The New York Times recently concluded its “One in Eight Million” series. It’s a lyrical compendium of 54 audio-visual stories that shine a light on ordinary (and not so ordinary) New Yorkers — from an urban taxidermist to a “Type-A” teenager. These sound-rich features are all told in the first person and provide a window into the intimacies of people’s lived experiences across the five boroughs of New York City’s eight-million-thick metropolis.
The series’ concluding segment featuring a 57-year-old grandfather of four named Joseph Cotton took my breath away. He cares for his “grandbabies” with such love, attention, devotion, and patience in a way that’s tender but not possessive. He knows the time will come when he’ll need to let them go. He says:
“Eventually I’m gonna lose them. Eventually they’re going to get to be 15, 16 years old. They’re going to be: ‘I ain’t hanging with pop-pop. Because they’re going to have other interests, they’re going to be doing other things. I’m looking for greatness from them. So they can’t hang around me and find greatness.”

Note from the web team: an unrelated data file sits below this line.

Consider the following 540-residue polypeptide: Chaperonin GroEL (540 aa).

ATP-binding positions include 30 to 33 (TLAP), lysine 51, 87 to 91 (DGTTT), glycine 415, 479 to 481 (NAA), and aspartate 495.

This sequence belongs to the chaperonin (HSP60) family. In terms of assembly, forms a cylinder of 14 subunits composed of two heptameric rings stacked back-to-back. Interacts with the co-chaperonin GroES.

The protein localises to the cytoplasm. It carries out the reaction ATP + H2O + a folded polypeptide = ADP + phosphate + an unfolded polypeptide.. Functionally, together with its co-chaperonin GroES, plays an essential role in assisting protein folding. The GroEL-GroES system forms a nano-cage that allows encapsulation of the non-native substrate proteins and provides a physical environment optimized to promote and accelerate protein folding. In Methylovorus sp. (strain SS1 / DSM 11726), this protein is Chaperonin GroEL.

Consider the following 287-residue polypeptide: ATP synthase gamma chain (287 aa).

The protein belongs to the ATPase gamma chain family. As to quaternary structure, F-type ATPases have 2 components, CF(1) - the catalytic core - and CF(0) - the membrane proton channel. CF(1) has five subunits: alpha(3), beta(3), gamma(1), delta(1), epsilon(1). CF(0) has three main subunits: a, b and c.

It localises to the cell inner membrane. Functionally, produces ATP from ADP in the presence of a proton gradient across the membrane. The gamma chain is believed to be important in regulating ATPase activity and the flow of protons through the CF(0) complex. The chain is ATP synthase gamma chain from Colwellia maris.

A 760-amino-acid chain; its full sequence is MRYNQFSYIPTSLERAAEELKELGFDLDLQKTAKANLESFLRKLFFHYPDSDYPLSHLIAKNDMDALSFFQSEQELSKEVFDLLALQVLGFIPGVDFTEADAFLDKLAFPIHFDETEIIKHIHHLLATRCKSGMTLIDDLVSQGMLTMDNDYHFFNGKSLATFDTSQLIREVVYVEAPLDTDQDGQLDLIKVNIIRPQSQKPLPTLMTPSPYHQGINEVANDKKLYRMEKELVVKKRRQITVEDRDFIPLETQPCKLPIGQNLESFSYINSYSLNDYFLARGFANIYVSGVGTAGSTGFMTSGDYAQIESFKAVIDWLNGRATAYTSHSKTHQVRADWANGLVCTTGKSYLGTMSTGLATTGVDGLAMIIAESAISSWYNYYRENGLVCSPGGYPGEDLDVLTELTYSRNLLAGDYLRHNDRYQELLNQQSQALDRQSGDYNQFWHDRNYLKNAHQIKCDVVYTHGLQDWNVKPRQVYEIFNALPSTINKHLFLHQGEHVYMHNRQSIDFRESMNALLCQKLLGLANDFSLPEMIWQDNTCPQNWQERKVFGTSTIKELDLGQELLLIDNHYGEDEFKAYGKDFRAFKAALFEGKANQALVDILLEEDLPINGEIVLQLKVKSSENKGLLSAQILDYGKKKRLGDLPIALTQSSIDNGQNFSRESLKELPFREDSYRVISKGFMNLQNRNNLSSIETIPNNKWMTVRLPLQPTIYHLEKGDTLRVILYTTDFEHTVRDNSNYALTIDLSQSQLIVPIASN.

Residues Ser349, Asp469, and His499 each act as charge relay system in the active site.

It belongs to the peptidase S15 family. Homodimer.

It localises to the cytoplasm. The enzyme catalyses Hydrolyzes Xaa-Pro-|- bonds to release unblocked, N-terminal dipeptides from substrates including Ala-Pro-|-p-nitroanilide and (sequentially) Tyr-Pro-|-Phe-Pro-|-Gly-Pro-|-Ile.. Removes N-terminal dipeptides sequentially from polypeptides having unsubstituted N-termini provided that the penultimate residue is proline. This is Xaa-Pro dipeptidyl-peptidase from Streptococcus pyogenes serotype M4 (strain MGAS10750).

I recently attended an improv workshop with a professional actor who commented that he’s known artists who are masterful at their craft but aren’t so masterful at being loving partners or caregivers. People who love well don’t necessarily get noticed or celebrated for their particular artistry; I immediately thought of Mr. Cotton when I heard this. I’m grateful to the series for noticing him.
(photos: Todd Heisler/The New York Times)